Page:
in Figure 4.5. ...................... .... .......... ............... 62

4.7 Planview of Little Lagoon survey site ............................................ 63

4.8 Survey trajectory and relative positioning accuracy (thickness of
trajectory line is proportional to the error radius). ............................ 64

4.9 Overlap region in a beach profile survey. ........................................ 65

4.10 Figure 4.10: (a) Wading survey data (dotted) and the analytic
expression given in (4.13) as a curve-fit (solid). (b) Boat profile
Before (dashed) and after (solid) post-adjustment versus wading
profile (dotted) in overlap region. A=0.3 m, B=1.01, a=13.0 m,
sm,=0.02 m ........................................... ................... ... .......... 68

4.11 Three-Parameter post-calibration results for Perdido Key bathymetric
surveys. ..................... ............ ....... ............. 69

4.12 Reduction in vertical RMS-errors for different methods of
post-adjustment. .......................... ... ........ ............................ 71

5.1 Analysis procedure of line survey data. .......................................... 73

5.2 Berm cross-sections obtained from line surveys at R-54 ................... 74

5.3 Nearshore berm generated from box survey data of December, 1993. 75

5.4 Planview of survey lines in (a) state and (b) local coordinate systems. 76

5.5 Data intensity in 93/05 survey with 50x100 m search cells. ............... 79

5.6 Fraction of occupied cells. ....................... .. ... ... ......... 80

5.7 Number of original survey points per cell. ....................................... 80

5.8 Average vertical standard deviation. .......................... ... ........ 80

5.9 Evolution of the profile nourishment between October, 1992 and
Decem ber, 1993. ....................................... ........ ............. 81

5.10 Cross-sectional area and center of gravity characteristics. ................... 82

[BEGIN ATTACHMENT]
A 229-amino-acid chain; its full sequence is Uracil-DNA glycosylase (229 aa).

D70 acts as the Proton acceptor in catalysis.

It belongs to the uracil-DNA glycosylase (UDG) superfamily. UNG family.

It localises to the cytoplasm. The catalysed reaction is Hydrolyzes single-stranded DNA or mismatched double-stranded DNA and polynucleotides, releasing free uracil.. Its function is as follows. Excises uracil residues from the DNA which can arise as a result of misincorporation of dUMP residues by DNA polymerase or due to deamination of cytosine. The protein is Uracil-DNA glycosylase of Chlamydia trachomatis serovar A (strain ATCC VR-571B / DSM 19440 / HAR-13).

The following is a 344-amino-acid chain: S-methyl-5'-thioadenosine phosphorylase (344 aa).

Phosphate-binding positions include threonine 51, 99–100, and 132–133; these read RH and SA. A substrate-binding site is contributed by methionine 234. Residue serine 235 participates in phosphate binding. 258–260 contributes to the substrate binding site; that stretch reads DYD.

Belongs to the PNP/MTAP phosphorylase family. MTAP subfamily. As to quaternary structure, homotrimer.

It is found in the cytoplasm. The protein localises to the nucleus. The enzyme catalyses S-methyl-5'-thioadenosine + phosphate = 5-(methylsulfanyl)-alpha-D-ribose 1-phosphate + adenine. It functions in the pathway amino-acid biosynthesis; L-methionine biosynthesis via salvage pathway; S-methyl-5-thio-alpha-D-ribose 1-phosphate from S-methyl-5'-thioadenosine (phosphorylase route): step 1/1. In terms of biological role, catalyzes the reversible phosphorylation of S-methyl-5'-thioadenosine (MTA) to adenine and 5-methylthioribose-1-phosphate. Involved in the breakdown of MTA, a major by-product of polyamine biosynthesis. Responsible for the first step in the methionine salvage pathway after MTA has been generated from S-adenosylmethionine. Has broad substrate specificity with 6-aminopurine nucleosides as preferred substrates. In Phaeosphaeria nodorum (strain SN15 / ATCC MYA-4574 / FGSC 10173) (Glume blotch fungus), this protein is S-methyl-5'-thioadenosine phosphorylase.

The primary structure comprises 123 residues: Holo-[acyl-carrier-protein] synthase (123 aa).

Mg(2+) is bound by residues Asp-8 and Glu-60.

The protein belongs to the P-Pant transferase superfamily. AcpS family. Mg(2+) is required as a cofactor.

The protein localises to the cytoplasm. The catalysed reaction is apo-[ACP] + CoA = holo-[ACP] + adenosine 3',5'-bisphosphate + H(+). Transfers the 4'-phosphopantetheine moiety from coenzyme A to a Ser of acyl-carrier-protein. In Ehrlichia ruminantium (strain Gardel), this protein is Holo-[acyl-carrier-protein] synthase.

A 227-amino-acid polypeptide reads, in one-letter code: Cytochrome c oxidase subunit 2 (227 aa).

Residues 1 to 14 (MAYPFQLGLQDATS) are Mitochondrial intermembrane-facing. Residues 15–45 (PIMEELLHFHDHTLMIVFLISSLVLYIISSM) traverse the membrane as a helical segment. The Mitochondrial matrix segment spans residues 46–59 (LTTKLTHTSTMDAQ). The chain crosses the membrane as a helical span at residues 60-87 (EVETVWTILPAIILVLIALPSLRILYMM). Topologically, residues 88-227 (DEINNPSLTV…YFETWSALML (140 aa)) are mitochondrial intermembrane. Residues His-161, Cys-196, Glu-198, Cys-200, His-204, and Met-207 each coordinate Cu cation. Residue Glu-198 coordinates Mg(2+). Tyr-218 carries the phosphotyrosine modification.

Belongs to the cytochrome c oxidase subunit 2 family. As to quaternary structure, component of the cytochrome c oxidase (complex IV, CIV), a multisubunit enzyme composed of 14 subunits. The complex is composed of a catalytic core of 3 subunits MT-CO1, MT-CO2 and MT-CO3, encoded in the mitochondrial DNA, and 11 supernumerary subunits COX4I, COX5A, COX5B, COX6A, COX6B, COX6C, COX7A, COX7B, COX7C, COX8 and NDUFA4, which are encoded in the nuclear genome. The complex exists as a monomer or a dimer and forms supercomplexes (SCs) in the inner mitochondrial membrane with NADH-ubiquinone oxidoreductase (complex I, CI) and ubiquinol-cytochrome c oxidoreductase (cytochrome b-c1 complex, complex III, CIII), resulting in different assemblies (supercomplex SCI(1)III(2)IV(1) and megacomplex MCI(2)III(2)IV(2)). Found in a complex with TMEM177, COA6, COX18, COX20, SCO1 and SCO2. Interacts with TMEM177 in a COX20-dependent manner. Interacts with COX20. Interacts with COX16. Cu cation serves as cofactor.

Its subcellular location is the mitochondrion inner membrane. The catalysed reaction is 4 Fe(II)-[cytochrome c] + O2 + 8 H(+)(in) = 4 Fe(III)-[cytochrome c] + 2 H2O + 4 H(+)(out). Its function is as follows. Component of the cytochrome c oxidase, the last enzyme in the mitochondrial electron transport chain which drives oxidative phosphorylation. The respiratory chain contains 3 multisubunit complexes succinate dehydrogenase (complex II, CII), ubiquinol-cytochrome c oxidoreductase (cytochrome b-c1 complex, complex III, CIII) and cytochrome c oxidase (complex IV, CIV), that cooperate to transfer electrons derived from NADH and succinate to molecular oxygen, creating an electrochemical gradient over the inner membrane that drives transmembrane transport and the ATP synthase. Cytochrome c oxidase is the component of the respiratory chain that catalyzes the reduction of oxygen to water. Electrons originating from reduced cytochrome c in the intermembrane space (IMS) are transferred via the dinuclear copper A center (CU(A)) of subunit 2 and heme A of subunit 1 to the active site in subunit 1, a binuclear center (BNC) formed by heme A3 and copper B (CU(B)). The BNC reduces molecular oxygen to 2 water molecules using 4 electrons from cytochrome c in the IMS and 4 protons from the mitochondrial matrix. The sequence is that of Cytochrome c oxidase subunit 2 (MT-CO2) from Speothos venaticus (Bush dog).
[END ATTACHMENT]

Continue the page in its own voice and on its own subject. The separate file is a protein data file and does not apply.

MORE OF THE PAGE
5.11 Volumetric changes relative to October, 1992. ................................. 83

5.12 On/offshore migration of center of gravity relative to October, 1992. 84

5.13 Changes in berm sections relative to October, 1992. (a) cross-
sectional areas (b) cross-shore position of center of gravity. ............. 86

5.14 Landward edge of nearshore berm at range R-50. ............................ 87

5.15 (a) Berm cross-section and (b) wave number spectrum at R-54 .......... 89

5.16 Evolution of bed shape. ......................................................................... ... 90

5.17 Average wave number spectrum. ................... ............................. 91

5.18 Average wave number response function. ......................................... 91

5.19 Evolution of dry beach width since completion of beach nourishment. 93

5.20 Average of profiles within protected beach nourishment. Averages
based on profiles at R-50, R-52, R-54, R-56, R-58 and R-60. ............ 95

5.21 Apparent cross-shore sediment transport within protected beach
nourishment, based on average profiles shown in Figure 5.20 from
September, 1990 to November, 1993. ............................................ 95

5.22 Average of profiles within protected beach nourishment. Averages
based on profiles at R-43, R-44, R-45, R-46, R-61, R-62 and R-63. .. 96

5.23 Apparent cross-shore sediment transport within unprotected beach
nourishment, based on average profiles shown in Figure 5.22 from
September, 1990 to November, 1993. ................................................ 96

6.1 Experimental setup in prototype dimensions. ................................... 102

6.2 Laboratory experiments on nearshore berm evolution. .................... 106

6.3 Erosion and accretion observations in the model studies .................. 107

6.4 Cross-shore sediment transport in the model studies ........................ 108

6.5 Migration of the model berm relative to its initial location .............. 110

6.6 Evolution of bed form in laboratory experiments ............................. 110

7.1 Geometric properties of nearshore berms. ........................................ 116

7.2 Berm classification using Hallermeier's depth limits ........................ 122

7.3 Predicted occurrence of incipient motion at Perdido Key nearshore
berm ............................................................................................ 123

7.4 Comparison of the on/offshore transport criteria and the measured